Born in Mexico and raised in New York City, musician Arturo O’Farrill has jazz in his blood. His mother was a singer in Mexico and his father is famous Afro-Cuban jazz musician, Chico O’Farrill.

It’s no surprise then that O’Farrill played jazz piano at Carnegie Hall at just 19 years-old. Since then, over the last 40 years, he’s won several Grammys, and founded the Afro Latin Jazz Alliance, which is most famous for its Afro Latin Jazz Orchestra.

In the last decade, he’s started to looked at his music as a way of expressing himself politically. In 2015, he recorded an album called Cuba: The Conversation Continues, with the aim of creating a dialogue between the U.S. and Cuba. He’s also worked in the past on musical works with intellectual activists like Cornel West.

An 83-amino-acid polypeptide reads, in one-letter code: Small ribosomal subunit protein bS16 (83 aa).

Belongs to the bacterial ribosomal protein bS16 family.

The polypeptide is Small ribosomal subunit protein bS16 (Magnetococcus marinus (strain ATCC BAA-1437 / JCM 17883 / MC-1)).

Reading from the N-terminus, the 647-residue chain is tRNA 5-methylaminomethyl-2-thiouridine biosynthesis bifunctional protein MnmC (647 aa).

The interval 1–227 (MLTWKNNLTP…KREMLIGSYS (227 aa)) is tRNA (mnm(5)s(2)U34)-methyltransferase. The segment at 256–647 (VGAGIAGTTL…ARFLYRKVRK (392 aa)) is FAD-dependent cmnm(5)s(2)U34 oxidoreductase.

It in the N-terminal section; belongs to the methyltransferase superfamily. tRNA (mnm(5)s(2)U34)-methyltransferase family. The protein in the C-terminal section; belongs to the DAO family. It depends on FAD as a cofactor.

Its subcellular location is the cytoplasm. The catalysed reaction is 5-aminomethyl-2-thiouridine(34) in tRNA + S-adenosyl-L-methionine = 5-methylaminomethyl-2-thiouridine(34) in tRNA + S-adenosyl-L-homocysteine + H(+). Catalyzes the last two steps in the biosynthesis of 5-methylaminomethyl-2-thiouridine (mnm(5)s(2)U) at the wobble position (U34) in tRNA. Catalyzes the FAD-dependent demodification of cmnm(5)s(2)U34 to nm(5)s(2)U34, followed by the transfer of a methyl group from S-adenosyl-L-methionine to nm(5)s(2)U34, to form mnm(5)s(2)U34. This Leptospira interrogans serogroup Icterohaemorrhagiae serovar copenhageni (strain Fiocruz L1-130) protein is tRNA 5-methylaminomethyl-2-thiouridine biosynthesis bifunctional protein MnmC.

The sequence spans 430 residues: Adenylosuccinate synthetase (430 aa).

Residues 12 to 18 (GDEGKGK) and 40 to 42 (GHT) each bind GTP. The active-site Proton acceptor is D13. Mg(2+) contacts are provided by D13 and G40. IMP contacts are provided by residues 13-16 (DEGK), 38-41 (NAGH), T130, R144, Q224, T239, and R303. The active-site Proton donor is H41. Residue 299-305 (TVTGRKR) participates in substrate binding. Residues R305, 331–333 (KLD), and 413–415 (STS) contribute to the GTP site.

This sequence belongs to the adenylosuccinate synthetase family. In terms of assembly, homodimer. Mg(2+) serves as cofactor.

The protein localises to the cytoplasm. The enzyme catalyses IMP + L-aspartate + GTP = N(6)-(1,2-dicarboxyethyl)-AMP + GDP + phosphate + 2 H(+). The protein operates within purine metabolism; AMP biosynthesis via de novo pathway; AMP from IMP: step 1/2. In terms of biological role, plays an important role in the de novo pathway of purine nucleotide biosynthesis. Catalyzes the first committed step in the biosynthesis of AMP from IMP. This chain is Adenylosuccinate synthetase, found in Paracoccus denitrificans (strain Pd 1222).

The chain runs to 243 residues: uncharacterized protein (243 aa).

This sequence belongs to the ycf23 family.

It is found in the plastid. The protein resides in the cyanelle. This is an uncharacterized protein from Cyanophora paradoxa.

His most recent project is an album that came out in 2018 called Fandango at the Wall. It was inspired by the Fandango Fronterizo Festival on the U.S.-Mexico border, an event which brings together musicians on both sides of the border for a fandango, or jam session.

For Fandango at the Wall, O’Farrill recorded with more than 60 musicians. They ranged from classical and Broadway artists to hip-hop and Son Jarocho—a popular folk music genre from Veracruz, Mexico. We sit down with Arturo O’Farrill to talk about his most recent work and why his politics drive his music.

Featured image courtesy of Arturo O’Farrill. 

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